Lastly, from a personal standpoint, I'm sure you have picked up on the immensely high value I place on family. Nothing in this life can make me prouder than I am whenever I look at my wife and the two boys God has given us. From literally cutting their umbilical cords to hugging them when they graduated from college, it has been a wild ride. We've had some rough spots, ups & downs, the good, the bad, and the ugly! But through it all, I have a better wife than I deserve. Nobody on this earth could ask for a finer, stronger, better pair of boys who have grown up to be exceptional, hard-working, fun-loving, godly young men! I've been blessed beyond measure.
So to sum it all up, although these things could be considered "accomplishments" in the conventional sense of the word, I don't think I've done anything to deserve any of this. You see, any good you see in me, any high achievement, any lofty goal, any amazing feat, any grand accomplishment, is TOTALLY by the grace of my Lord and Savior Jesus Christ. HE gets the glory for any accomplishment I might enjoy. Now I hope that doesn't offend anybody, but the way I figure it, if He was man enough to die for my sin, I should be man enough not to be ashamed to give Him credit where credit is due!
What's one of the hardest things that come with being a business owner?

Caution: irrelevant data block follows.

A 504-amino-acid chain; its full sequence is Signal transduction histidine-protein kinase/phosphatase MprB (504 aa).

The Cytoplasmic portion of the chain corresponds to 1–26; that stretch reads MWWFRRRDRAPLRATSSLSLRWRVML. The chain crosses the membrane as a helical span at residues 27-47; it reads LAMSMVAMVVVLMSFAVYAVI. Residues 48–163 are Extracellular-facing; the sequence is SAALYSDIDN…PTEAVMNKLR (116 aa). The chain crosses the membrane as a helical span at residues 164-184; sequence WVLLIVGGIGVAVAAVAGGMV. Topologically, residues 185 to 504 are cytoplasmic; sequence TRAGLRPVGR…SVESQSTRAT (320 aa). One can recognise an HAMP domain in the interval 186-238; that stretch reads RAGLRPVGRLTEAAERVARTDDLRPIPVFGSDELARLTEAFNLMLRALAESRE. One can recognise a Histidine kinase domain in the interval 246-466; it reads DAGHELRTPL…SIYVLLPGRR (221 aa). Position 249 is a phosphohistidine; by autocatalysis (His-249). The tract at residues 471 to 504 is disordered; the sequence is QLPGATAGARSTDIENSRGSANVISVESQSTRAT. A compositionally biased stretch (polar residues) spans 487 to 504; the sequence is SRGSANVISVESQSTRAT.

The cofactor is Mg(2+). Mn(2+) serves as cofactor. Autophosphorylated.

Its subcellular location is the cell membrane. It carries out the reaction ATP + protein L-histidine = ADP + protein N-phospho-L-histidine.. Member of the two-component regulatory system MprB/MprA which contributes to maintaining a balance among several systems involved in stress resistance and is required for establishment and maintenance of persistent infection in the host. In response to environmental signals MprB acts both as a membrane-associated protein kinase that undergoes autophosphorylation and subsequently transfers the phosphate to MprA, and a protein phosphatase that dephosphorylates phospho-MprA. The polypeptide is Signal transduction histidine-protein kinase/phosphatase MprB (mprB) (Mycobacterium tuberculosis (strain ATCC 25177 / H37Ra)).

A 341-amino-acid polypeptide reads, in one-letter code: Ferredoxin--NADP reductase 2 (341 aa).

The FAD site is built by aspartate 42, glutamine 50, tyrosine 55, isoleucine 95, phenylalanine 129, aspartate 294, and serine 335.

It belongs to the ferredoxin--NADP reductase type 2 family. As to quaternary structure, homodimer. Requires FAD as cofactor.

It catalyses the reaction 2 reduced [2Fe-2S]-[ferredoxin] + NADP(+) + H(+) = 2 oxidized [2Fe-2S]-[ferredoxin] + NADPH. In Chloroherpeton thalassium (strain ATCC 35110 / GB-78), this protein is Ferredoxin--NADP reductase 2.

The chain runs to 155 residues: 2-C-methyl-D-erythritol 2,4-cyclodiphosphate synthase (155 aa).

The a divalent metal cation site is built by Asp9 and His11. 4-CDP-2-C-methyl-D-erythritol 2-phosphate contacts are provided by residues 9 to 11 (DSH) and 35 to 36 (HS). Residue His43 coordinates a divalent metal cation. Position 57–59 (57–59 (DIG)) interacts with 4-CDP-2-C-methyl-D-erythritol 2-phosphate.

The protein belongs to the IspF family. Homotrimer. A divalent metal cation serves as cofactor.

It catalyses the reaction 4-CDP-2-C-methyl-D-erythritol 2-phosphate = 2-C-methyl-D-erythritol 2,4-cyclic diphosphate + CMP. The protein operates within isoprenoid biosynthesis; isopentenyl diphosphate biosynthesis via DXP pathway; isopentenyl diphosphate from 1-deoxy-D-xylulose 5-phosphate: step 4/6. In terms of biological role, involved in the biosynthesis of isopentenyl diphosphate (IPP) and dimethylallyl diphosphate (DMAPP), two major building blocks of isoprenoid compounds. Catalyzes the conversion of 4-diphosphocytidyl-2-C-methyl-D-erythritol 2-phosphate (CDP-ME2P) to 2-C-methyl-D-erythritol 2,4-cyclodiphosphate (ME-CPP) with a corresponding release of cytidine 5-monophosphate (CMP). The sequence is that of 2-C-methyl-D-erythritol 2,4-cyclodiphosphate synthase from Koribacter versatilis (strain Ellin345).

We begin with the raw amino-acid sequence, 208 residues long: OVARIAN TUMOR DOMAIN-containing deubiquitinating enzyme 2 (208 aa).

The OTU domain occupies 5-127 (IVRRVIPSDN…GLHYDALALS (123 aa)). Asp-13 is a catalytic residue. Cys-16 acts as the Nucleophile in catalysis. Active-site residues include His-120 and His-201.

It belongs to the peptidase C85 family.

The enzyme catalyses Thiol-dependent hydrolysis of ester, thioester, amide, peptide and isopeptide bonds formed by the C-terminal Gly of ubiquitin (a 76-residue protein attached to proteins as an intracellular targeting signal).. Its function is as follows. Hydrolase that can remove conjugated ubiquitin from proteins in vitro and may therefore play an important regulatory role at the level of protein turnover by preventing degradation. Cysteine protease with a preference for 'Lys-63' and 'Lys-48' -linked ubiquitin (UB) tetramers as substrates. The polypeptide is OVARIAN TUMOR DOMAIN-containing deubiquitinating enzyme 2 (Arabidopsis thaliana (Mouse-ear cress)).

I see the toughest thing to do is maintain a courageous spirit. Let me explain what I mean by that. I've learned that courage isn't the absence of fear but instead getting victory over it. I don't think fear is something you can ignore or try to deny. These fears need to be dealt with rather than denied. I have found that the best way to deal with my fears is to acknowledge them and master them rather than allow them to master me. And for me, as a Christian, the only way to do that is to put my trust in God, knowing that He alone will give me the strength to overcome my fears. Scripture tells me that whenever I'm afraid, I trust in Him. Scripture also tells me that perfect love casts out fear and that the fear of the Lord is the beginning of wisdom.
Now, this might sound a little counter-intuitive, but I see fear as a healthy thing because it reminds me that there are things in life that are too big for me to handle alone. It further reminds me that I'm NOT alone because I have an omnipotent God who promised never to leave me and give me the wisdom & strength to be MORE than a conqueror. There's no enemy too great, no problem too hard, no fear too intense, and no issue too complicated that He can't help me get through it.
How has that changed throughout my career? Well, as I gain more & more experience and go through both victory and setbacks, I'd like to think I've learned from the mistakes I've made, the times I've failed, the situations where I didn't trust in God, where I gave in to those fears, and how miserable I was whenever that would happen. When you know you're going to fall flat on your face when you go that route, you eventually learn NOT to go that route! You learn to avoid that trap and are better off because of it.
What are the top tips you'd give to anyone looking to start, run and grow a business today?
If you want to be successful and enjoy life, especially if you're big into the world of "all things data" like I am, I would recommend you stick to what I'd like to think of as the three L's of success and fulfillment: LEARNING, LOVING, and LIVING. Here's what I mean by each of these.